Will Server Warranties Get Hotter, Too?

The higher temperature settings supported by Rackable’s new CloudRack C2 enclosure generated quite a bit of discussion last week at Slashdot and elsewhere. The CloudRack C2 can operate in environments as hot as 104 degrees, offering customers the option of saving energy costs by raising the temperature in their data center.

The aggressive new approach to data center temperature has implications for equipment vendors, as noted by James Hamilton. “The best way to make cooling more efficient is to stop doing so much of it,” he writes. “I’ve been asking all server producers ,including Rackable, to commit to full warranty coverage for servers operating with 35C (95F) inlet temperatures. Some think I’m nuts, but a few innovators like Rackable and Dell fully understand the savings possible. Higher data center temperatures conserve energy and reduce costs. It’s good for the industry and good for the environment. To fully realize these industry-wide savings we need all data center IT equipment certified for high temperature operations particularily top of rack and aggregation switches.”

Google, which favors running data centers hotter than 80 degrees, makes its own servers.  Google’s practices on data center temperature have prompted discussions with Intel, according to The Register, which says Google has asked Intel to certify its chips to operate at temperatures five degrees warmer than its standard specs. Intel has run testbeds using outside air to cool servers in the data center – a technique known as air-side economization. Intel found negligible differences in equipment failure at temperatures as high as 92 degrees, leading it to conclude that “existing assumptions about the need to closely regulate (heat and humidity) bear further scrutiny.”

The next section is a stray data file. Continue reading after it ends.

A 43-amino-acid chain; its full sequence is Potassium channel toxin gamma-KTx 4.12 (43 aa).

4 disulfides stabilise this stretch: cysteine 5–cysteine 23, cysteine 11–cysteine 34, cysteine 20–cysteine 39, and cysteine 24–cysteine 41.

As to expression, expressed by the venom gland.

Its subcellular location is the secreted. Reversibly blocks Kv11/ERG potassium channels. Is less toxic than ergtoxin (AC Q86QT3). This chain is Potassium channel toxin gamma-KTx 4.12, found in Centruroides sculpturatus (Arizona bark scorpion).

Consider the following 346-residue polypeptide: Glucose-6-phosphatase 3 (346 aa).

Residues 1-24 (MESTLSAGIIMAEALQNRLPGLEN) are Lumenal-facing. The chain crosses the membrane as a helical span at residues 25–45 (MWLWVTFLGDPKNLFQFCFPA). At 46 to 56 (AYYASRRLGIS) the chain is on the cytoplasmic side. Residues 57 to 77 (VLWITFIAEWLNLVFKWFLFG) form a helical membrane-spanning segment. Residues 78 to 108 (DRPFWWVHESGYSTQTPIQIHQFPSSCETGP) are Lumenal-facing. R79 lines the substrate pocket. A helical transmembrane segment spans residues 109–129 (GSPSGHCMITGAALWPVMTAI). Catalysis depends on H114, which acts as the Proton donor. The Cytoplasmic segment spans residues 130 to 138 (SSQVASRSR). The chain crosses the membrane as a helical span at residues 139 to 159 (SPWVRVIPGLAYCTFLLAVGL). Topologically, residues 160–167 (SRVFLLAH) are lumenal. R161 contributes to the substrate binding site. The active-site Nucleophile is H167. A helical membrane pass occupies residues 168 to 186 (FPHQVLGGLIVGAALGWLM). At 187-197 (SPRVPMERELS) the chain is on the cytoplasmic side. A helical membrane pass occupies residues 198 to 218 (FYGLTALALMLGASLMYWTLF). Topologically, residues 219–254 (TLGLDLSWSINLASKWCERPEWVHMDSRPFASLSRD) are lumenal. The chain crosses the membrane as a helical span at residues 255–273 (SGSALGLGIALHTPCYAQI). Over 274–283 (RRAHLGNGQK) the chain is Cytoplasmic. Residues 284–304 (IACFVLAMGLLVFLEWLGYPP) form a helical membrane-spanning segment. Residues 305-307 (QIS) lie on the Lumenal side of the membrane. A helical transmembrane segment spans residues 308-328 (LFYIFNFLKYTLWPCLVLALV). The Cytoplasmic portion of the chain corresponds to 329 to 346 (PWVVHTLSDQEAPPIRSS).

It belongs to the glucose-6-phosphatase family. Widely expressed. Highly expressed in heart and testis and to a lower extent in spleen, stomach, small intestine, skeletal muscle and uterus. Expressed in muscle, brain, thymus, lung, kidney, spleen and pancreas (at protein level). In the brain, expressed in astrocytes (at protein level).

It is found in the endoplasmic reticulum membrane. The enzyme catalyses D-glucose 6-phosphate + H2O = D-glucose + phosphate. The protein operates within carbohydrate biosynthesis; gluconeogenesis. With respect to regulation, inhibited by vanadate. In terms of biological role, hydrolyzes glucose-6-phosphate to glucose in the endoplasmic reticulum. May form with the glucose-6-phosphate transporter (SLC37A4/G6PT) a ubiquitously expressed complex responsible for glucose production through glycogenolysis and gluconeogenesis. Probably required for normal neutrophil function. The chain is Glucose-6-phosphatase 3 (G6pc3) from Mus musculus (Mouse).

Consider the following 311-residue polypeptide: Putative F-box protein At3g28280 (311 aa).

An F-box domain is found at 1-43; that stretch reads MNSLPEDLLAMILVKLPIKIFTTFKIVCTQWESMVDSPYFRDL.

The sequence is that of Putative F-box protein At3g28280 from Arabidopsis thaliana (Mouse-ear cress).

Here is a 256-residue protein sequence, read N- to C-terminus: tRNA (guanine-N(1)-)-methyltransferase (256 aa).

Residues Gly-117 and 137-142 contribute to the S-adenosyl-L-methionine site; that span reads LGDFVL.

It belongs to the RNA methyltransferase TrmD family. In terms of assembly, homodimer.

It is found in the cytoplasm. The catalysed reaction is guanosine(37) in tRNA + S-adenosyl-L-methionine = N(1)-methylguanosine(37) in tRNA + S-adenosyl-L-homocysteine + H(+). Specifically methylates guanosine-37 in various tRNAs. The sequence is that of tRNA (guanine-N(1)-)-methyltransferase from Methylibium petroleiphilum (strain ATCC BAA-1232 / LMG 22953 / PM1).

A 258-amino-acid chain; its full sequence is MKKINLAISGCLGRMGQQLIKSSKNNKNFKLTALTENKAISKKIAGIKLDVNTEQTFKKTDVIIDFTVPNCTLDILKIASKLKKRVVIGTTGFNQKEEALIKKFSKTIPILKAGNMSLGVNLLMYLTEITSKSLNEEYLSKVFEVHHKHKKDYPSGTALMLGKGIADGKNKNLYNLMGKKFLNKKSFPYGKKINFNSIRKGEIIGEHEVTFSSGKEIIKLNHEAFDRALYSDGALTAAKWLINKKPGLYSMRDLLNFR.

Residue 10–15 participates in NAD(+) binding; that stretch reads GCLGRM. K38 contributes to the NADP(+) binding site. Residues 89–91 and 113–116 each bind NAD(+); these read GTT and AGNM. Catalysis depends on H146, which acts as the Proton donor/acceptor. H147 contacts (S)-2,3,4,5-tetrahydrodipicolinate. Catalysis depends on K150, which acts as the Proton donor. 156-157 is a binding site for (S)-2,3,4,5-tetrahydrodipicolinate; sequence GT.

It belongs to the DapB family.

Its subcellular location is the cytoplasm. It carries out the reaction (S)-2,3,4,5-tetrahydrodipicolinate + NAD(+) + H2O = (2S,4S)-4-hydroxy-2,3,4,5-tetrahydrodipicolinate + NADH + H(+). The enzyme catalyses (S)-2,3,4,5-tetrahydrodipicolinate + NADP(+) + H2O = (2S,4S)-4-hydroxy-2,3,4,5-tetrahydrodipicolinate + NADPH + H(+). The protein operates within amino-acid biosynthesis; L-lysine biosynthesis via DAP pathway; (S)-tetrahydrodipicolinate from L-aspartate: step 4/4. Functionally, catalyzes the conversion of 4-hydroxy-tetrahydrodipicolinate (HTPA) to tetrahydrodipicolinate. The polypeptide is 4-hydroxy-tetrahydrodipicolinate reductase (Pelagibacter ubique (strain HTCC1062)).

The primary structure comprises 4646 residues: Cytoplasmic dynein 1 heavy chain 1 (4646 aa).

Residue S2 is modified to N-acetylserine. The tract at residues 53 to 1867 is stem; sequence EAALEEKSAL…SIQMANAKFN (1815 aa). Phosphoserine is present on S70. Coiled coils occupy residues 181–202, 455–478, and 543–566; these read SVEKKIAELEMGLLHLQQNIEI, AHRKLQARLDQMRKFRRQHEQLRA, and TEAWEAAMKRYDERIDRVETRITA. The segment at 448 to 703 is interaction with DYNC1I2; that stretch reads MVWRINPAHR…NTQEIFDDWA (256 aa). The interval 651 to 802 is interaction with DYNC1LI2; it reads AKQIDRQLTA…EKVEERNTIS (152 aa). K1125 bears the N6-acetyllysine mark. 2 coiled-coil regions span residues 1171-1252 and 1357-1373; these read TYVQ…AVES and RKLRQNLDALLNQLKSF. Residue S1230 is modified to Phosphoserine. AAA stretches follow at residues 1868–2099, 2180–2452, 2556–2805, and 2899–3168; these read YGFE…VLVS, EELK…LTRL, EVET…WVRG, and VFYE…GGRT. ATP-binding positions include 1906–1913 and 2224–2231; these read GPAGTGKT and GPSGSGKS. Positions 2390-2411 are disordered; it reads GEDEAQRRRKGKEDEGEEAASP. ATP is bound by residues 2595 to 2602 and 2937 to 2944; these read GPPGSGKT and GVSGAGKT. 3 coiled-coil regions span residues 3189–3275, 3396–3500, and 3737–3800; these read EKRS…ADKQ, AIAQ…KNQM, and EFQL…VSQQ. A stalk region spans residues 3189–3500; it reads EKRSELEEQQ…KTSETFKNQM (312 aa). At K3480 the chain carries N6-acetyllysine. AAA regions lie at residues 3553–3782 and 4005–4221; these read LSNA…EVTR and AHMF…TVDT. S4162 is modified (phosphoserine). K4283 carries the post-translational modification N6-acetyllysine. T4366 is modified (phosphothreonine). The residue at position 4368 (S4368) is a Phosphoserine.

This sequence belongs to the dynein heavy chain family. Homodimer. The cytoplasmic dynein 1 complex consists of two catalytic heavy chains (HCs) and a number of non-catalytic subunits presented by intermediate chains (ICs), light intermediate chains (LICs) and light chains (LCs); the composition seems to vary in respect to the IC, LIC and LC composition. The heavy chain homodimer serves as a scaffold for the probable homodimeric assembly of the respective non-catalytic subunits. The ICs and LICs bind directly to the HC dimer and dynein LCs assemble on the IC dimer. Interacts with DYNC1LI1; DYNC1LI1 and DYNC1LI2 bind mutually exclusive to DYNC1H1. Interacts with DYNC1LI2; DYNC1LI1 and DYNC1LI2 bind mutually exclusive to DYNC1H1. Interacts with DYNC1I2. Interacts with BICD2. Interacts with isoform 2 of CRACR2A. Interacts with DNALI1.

A wider temperature range in server warranties would likely prompt more data center managers to experiment with warmer thermostat settings. Is it likely to happen?

Get Daily Email News from DCK!
Subscribe now and get our special report, "The World's Most Unique Data Centers."

Enter your email to receive messages about offerings by Penton, its brands, affiliates and/or third-party partners, consistent with Penton's Privacy Policy.

About the Author

Rich Miller is the founder and editor at large of Data Center Knowledge, and has been reporting on the data center sector since 2000. He has tracked the growing impact of high-density computing on the power and cooling of data centers, and the resulting push for improved energy efficiency in these facilities.

Add Your Comments

  • (will not be published)


  1. As you point out, it's not just server warranties. It does me little good if Dell warrants my saerver operating at 95F if my networking and storage products still insist on 80F, unless I can segregate my data center to keep servers away from everything else, which is pretty tough to do. First step would just be to get data centers to operate at the ASHRAE recommended levels, which many don't.

  2. Network switches also present design challenges because they typically use side-to-side airflow rather than the front-to-back design used by most servers. TechTarget recently had a story about getting data center airflow to work for both types of equipment:

  3. Jeff

    What will this do for redundancy planning? It's true that today, servers can run with a much higher inlet temperature than what's specified. With these new high-temp servers, will the difference between the hottest specified temperature and the actual failure temperature be the same as it is today? If not, there will be increased need for cooling redundancy because you are running a "seat of the pants" configuration where just a few degrees of overheat will have your servers melting down. The one nice thing about running conventional servers at conventional temperatures is that you have some wiggle room when air handlers fail.